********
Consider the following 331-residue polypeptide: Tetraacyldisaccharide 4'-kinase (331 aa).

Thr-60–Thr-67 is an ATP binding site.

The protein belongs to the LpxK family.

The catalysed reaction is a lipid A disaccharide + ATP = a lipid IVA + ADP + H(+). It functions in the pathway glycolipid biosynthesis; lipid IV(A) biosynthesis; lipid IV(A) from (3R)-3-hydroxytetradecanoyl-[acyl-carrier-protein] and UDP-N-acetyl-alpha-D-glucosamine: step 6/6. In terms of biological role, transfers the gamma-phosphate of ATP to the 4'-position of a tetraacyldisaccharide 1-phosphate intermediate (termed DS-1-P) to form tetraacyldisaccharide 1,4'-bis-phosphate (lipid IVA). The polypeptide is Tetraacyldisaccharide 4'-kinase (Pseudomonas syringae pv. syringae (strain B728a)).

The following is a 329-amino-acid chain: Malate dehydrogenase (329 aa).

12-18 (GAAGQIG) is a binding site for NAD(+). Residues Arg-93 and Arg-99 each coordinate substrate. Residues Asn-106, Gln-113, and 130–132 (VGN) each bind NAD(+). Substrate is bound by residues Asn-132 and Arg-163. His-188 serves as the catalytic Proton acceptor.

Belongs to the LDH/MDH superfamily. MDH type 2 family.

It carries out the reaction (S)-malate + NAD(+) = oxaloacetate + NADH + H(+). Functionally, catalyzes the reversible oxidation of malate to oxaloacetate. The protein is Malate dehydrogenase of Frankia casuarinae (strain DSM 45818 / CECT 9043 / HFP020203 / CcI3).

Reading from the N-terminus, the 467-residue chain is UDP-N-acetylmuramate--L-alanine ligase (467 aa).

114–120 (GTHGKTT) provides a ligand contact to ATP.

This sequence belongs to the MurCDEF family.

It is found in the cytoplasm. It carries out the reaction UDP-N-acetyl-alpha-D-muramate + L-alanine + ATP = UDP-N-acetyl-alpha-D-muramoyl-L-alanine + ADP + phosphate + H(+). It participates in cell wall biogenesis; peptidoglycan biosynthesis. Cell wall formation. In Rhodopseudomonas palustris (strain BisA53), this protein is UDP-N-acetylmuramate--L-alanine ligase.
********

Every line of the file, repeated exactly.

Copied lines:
Consider the following 331-residue polypeptide: Tetraacyldisaccharide 4'-kinase (331 aa).

Thr-60–Thr-67 is an ATP binding site.

The protein belongs to the LpxK family.

The catalysed reaction is a lipid A disaccharide + ATP = a lipid IVA + ADP + H(+). It functions in the pathway glycolipid biosynthesis; lipid IV(A) biosynthesis; lipid IV(A) from (3R)-3-hydroxytetradecanoyl-[acyl-carrier-protein] and UDP-N-acetyl-alpha-D-glucosamine: step 6/6. In terms of biological role, transfers the gamma-phosphate of ATP to the 4'-position of a tetraacyldisaccharide 1-phosphate intermediate (termed DS-1-P) to form tetraacyldisaccharide 1,4'-bis-phosphate (lipid IVA). The polypeptide is Tetraacyldisaccharide 4'-kinase (Pseudomonas syringae pv. syringae (strain B728a)).

The following is a 329-amino-acid chain: Malate dehydrogenase (329 aa).

12-18 (GAAGQIG) is a binding site for NAD(+). Residues Arg-93 and Arg-99 each coordinate substrate. Residues Asn-106, Gln-113, and 130–132 (VGN) each bind NAD(+). Substrate is bound by residues Asn-132 and Arg-163. His-188 serves as the catalytic Proton acceptor.

Belongs to the LDH/MDH superfamily. MDH type 2 family.

It carries out the reaction (S)-malate + NAD(+) = oxaloacetate + NADH + H(+). Functionally, catalyzes the reversible oxidation of malate to oxaloacetate. The protein is Malate dehydrogenase of Frankia casuarinae (strain DSM 45818 / CECT 9043 / HFP020203 / CcI3).

Reading from the N-terminus, the 467-residue chain is UDP-N-acetylmuramate--L-alanine ligase (467 aa).

114–120 (GTHGKTT) provides a ligand contact to ATP.

This sequence belongs to the MurCDEF family.

It is found in the cytoplasm. It carries out the reaction UDP-N-acetyl-alpha-D-muramate + L-alanine + ATP = UDP-N-acetyl-alpha-D-muramoyl-L-alanine + ADP + phosphate + H(+). It participates in cell wall biogenesis; peptidoglycan biosynthesis. Cell wall formation. In Rhodopseudomonas palustris (strain BisA53), this protein is UDP-N-acetylmuramate--L-alanine ligase.